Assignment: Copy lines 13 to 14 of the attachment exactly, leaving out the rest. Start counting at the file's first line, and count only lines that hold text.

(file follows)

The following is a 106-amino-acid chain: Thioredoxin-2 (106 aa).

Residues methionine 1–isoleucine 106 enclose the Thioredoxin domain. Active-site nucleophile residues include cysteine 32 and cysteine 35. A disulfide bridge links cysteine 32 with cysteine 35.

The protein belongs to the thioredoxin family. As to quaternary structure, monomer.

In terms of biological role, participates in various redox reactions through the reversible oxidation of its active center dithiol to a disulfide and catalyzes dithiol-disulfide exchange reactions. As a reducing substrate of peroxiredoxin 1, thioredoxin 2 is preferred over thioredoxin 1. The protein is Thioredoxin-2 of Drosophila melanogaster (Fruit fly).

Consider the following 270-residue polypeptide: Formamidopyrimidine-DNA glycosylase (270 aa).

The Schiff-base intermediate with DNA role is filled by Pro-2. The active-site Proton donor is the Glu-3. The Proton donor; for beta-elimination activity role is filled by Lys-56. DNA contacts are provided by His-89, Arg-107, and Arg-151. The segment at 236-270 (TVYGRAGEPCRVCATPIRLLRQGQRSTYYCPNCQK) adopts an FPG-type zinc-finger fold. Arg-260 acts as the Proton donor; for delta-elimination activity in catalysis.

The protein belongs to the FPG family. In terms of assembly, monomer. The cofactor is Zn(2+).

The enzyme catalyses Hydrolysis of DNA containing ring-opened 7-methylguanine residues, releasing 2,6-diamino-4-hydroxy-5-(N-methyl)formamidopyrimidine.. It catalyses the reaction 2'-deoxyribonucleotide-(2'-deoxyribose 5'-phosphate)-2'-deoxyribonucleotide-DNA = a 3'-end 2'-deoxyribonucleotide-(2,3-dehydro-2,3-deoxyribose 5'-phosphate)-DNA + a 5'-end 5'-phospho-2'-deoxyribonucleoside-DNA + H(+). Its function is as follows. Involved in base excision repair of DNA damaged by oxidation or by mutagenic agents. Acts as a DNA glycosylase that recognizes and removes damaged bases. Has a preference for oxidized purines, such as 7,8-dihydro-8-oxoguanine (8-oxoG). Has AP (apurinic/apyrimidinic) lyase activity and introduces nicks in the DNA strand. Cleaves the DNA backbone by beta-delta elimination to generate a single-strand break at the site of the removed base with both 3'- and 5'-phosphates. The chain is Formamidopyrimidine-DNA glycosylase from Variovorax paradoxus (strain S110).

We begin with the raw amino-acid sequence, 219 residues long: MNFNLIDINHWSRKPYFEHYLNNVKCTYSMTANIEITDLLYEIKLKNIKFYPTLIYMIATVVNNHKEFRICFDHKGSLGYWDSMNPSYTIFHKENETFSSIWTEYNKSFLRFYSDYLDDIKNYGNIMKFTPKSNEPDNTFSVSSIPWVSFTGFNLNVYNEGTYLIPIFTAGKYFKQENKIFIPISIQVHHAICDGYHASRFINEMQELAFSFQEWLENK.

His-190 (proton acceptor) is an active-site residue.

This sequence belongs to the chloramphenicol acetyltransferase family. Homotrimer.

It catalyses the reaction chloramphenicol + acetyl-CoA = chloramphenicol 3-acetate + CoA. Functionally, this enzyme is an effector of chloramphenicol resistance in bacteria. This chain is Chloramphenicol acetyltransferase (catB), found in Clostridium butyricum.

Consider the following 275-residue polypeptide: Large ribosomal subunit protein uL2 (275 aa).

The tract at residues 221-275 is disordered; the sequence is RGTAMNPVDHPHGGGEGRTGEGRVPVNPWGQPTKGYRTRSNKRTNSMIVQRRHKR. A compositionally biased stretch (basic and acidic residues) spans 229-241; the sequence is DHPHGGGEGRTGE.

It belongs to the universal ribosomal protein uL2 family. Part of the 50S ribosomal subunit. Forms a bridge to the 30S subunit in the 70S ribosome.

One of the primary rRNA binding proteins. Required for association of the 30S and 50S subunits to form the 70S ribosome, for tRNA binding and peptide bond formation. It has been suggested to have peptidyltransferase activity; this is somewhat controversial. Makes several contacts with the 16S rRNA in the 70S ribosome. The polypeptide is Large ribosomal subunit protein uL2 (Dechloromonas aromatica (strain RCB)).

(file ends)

Consider the following 275-residue polypeptide: Large ribosomal subunit protein uL2 (275 aa).

The tract at residues 221-275 is disordered; the sequence is RGTAMNPVDHPHGGGEGRTGEGRVPVNPWGQPTKGYRTRSNKRTNSMIVQRRHKR. A compositionally biased stretch (basic and acidic residues) spans 229-241; the sequence is DHPHGGGEGRTGE.